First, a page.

The subway cars of the future are running with delays.
A pandemic-driven supply-chain slowdown will keep the MTA from receiving the first of hundreds of new redesigned subway cars until next year, THE CITY has learned.
Delivery of an initial batch of test cars from a $1.4 billion purchase of 535 subway and Staten Island Railway cars had been targeted for 2020, but an MTA spokesperson confirmed the new trains are now not expected to begin arriving until the first quarter of next year.
The purchase from Kawasaki Rail Car Inc. includes 20 cars with the so-called open gangway design, which replaces the doors at the ends of train cars with accordion-like connectors that increase capacity and passenger mobility, allowing more room for social distancing.
“It’s another example of riders being terribly affected by the pandemic,” said Lisa Daglian, executive director of the Permanent Citizens Advisory Committee to the MTA. “This delay in improving our system and its rolling stock will be felt for years.”
Options in the MTA’s 2018 contract to buy up to 1,077 more of the R211 subway cars from Kawasaki — including 640 more of the open-gangway variety — are jeopardized by the agency’s financial crisis.
The MTA has, for months, been pressing the federal government for $12 billion in emergency relief to plug massive deficits created by a collapse in ridership and revenue due to the pandemic.
The fallout extends to the MTA’s plans to improve the transit system, with the agency’s proposed $51 billion five-year capital program put on hold over the summer.
“Any decision about whether to purchase additional cars as part of this contract is entirely dependent on whether or not the federal government helps us secure the fiscal aid we desperately need to keep our system afloat,” said Andrei Berman, an MTA spokesperson. “That is true of virtually all major capital projects at this time.”
The new cars are assembled and tried out at Kawasaki plants in Lincoln, Neb., and Yonkers before being put to the test in the subway system. But temporary shutdowns at the plants because of the pandemic have contributed to delays, along with COVID-related production issues with the manufacturing giant’s suppliers.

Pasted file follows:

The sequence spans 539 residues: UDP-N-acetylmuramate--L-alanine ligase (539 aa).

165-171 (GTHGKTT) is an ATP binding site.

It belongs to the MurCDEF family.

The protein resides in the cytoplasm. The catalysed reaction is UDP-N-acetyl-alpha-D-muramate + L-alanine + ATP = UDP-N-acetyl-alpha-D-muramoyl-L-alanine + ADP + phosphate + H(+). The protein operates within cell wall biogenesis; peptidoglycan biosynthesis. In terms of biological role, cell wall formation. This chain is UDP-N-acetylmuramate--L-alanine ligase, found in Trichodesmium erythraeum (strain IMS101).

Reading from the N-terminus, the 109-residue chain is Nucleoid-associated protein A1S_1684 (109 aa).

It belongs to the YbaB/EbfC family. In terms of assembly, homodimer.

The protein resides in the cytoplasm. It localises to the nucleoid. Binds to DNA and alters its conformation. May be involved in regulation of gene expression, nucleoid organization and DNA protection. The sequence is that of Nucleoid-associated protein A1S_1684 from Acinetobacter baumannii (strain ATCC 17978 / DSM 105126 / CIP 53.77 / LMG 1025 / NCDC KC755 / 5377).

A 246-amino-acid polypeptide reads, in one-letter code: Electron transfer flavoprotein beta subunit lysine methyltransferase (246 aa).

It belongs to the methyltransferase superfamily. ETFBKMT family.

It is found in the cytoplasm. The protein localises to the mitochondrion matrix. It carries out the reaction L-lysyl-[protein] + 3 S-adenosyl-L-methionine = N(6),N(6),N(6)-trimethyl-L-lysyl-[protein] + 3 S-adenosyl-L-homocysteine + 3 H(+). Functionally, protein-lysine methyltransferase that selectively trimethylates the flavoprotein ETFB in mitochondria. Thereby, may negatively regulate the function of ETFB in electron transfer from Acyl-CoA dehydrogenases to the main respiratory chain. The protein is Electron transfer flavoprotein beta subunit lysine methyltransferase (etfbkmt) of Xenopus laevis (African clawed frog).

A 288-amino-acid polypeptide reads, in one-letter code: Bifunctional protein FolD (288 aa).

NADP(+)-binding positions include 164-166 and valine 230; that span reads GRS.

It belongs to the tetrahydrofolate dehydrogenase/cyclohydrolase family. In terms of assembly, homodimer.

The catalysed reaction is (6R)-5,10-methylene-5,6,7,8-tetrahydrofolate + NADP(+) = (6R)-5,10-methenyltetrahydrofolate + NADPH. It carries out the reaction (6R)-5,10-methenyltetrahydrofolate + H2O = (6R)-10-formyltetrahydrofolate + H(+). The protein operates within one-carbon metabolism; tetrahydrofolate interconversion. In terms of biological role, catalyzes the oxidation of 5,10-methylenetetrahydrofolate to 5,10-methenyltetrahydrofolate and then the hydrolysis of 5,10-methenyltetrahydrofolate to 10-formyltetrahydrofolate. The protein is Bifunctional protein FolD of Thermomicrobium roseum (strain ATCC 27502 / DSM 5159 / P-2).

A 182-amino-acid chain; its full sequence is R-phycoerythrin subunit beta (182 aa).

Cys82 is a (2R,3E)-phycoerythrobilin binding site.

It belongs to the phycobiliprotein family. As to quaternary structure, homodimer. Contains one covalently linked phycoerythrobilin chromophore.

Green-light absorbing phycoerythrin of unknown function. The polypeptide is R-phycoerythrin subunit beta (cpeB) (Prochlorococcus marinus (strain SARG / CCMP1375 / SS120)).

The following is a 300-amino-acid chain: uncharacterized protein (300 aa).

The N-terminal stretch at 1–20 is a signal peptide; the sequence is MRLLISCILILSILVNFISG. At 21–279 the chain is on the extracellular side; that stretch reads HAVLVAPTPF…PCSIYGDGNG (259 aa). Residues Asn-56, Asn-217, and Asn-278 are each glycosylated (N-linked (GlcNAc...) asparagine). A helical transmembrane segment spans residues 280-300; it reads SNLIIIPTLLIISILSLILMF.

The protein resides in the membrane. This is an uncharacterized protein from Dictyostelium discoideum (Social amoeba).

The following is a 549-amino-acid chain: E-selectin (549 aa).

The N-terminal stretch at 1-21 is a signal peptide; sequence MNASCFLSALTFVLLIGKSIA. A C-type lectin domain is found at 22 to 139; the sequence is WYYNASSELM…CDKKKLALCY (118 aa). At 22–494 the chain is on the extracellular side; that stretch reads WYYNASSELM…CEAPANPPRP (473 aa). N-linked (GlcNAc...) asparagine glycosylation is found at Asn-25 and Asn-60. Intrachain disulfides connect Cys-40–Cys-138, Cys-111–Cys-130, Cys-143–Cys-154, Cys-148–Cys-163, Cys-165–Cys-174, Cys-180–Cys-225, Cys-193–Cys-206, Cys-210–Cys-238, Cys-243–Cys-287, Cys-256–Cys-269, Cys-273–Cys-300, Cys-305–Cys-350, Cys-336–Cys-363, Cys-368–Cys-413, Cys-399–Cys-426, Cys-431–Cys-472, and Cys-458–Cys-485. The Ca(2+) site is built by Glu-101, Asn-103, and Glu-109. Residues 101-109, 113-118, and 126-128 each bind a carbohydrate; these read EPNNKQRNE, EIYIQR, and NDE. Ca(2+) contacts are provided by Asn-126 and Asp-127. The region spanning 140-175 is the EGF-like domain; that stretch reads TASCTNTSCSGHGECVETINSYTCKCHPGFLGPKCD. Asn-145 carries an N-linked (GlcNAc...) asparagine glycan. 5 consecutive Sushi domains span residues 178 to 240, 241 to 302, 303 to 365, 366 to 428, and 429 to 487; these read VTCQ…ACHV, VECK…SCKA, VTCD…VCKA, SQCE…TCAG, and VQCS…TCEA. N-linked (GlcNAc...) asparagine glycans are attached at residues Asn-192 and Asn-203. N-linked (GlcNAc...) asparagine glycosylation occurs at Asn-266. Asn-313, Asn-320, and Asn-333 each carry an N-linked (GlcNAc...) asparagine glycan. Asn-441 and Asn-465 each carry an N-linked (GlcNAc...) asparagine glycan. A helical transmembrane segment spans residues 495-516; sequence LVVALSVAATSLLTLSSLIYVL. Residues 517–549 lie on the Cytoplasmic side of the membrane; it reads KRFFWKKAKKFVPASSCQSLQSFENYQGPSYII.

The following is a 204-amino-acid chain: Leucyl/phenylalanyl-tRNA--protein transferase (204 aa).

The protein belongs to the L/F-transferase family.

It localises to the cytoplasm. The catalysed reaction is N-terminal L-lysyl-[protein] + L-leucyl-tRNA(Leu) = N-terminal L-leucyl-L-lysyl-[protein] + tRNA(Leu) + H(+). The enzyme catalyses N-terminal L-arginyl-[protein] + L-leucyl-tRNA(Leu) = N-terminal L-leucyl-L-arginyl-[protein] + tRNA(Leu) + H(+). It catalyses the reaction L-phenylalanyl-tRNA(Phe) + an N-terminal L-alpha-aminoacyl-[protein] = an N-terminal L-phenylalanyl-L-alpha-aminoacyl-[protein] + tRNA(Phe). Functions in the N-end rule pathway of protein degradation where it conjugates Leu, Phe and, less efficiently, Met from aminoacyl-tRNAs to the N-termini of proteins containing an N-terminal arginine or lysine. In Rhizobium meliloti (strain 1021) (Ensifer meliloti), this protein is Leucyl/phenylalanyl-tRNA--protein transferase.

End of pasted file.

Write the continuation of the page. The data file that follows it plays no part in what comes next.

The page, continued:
Kawasaki did not respond to requests for comment from THE CITY.
‘A Big Deal’
MTA data shows that Kawasaki’s most recent additions to the MTA fleet, which began running on the No. 7 line in 2013, are among the most reliable of the dozen different car classes in the subway. Newer subway cars from another manufacturer, meanwhile, were twice temporarily taken out of service this year by the MTA over safety concerns.
In 2017, the MTA put an R211 prototype on the sprawling mezzanine level of the 34th Street-Hudson Yards station, inviting commuters to check out the new look.
The cars include security cameras and expanded doorways that widen entrances from 50 to 58 inches, a feature designed to cut into the amount of time trains spend at stops. While most of the new cars will run on the lettered lines, 75 of them are supposed to eventually replace the decades-old fleet on the Staten Island Railway.
The delays in getting the first of the R211 cars into the subway system for testing came as a disappointment to subway aficionados who have been awaiting their arrival.
“It’s a big deal to be getting a brand-new order of subway cars, especially ones with a significant design change,” said Jeremy Zorek, 18, of the Upper West Side.
Some riders worry that the MTA’s pandemic-driven financial crisis could translate into trouble for eventual efforts to modernize the subway fleet with even more open-ended trains.
“I’m very worried about how the pandemic could affect future subway car orders,” said Cameron Glover, 41, of Co-Op City in The Bronx. “I was a kid in the ‘80s when the subway was breaking down all the time and I don’t want to see a repeat of that.”
But an MTA board member said delays to subway projects are, in many cases, unavoidable because of the pandemic. The transit agency is already contending with COVID-related slips in schedule for awarding contracts on 26 major capital projects, as THE CITY reported earlier this month.
“In this age of COVID, all kinds of delays have, unfortunately, become common,” said Andrew Albert, who represents the New York City Transit Riders Council on the MTA board.